• £270m of deferred spending identified, much of which relates to projects such as building maintenance, IT infrastructure and the purchase of new equipment.
  • Twenty biggest transfers listed. Download full details of the capital-to-revenue transfers identified
  • Sources told HSJ they are seriously concerned that key capital projects could be jeopardised in 2016-17, due to increasingly tight restrictions on funds. 

HSJ has obtained details of dozens of NHS capital schemes that were deferred from 2015-16, as part of a bid to stop the Department of Health breaching its budget.

The investigation reveals that, across 84 trusts which provided information, more than £270m of deferred spending was identified in response to national officials’ plea for “capital to revenue transfers”, to help boost day-to-day spending budgets.

Much of the deferred spending relates to projects such as building maintenance, IT infrastructure and the purchase of new equipment.

In their formal responses to HSJ, most trusts said the capital projects covered had already been delayed for other reasons – regardless of the plea for transfers – so timescales for delivery had not been impacted.

Where projects were delayed because of the policy, trusts said patient care was not affected.

However, some trust executive directors speaking anonymously told HSJ they were concerned that trusts may struggle to get the capital funds back in 2016-17, due to increasingly tight restrictions on capital funds. They warned this could put key projects in jeopardy.

One executive added: “This has been an undignified scramble from the DH and regulators to hit the departmental expenditure limit.

“It would be highly embarrassing for the centre if we didn’t get the money back this year, because I know people have received guarantees on that.”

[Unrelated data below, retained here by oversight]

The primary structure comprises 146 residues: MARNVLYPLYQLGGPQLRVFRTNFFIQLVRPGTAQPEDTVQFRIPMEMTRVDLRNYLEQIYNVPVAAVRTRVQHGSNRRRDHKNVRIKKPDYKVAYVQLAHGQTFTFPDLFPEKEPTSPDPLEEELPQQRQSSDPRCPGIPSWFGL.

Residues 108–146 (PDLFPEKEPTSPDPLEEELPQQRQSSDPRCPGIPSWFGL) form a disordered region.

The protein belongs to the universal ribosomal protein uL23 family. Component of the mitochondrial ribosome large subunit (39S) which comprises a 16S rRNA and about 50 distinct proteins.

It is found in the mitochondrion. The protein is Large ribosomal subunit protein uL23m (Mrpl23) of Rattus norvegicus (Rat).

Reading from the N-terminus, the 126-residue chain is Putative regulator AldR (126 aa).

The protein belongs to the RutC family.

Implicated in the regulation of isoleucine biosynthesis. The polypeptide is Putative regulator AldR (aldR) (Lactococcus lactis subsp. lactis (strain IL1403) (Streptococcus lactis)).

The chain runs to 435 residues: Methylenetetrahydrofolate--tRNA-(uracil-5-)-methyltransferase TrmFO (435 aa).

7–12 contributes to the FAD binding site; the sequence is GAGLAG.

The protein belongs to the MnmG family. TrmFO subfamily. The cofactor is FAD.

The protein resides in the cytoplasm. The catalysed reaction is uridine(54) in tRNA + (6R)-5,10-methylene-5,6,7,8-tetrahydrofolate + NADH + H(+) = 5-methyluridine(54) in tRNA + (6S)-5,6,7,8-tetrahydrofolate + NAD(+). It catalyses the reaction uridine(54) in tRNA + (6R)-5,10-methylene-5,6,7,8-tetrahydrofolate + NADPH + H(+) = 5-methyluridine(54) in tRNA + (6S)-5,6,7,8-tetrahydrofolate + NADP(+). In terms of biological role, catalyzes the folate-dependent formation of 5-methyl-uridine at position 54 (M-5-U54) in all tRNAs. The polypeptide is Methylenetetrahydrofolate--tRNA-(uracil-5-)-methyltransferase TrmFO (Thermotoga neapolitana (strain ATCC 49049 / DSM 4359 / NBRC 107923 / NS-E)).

The 20 largest capital to revenue transfers identified by HSJ

TrustAmount (£m)
Royal Liverpool And Broadgreen University Hospitals NHS Trust 25
University College London NHS Foundation Trust 25
Heart Of England NHS Foundation Trust 18.6
Lewisham And Greenwich NHS Trust 15.5
Barts Health NHS Trust 15
University Hospitals Coventry And Warwickshire NHS Trust 12.85
Guy’s And St Thomas’ NHS Foundation Trust 9.3
Walsall Healthcare NHS Trust 8
Moorfields Eye Hospital NHS Foundation Trust 6.9
Plymouth Hospitals NHS Trust 6
Oxford University Hospitals NHS Foundation Trust 6
Mid Yorkshire Hospitals NHS Trust 5
Staffordshire And Stoke On Trent Partnership NHS Trust 4.7
St George’s University Hospitals NHS Foundation Trust 4.6
Bolton Hospital NHS Foundation Trust 4.1
United Lincolnshire Hospitals NHS Trust 4
Mid Essex Hospital Services NHS Trust 3.8
South West London And St George’s Mental Health NHS Trust 3.8
George Eliot Hospital NHS Trust 3.8
Derby Teaching Hospitals NHS Foundation Trust 3.7

About 40 trusts did not respond to enquiries, while 106 trusts confirmed they did not complete/agree a transfer.

The largest transfers, of £25m, have been agreed by Royal Liverpool and Broadgreen University Hospitals Trust and University College London Foundation Trust.

Both relate to major building projects, which the trusts said were not delayed as a result of the transfers.

In February, NHS Improvement reported that £320m of capital to revenue transfers had been agreed at a local level, with another £24m yet to be confirmed.

More than £900m has also been transferred at a national level, as previously reported by HSJ.

There is a severe risk that the health service has breached its revenue spending limit for 2015-16, which Jim Mackey, the chief executive of NHS Improvement, has said would be “fatal for a lot of people”. The final accounts will be produced in the coming months.

HSJ asked NHS Improvement if trusts which agreed a capital-to-revenue transfer in 2015-16 would get the capital funding back this year. This was not answered directly, but the regulator said these trusts “will not be disadvantaged”.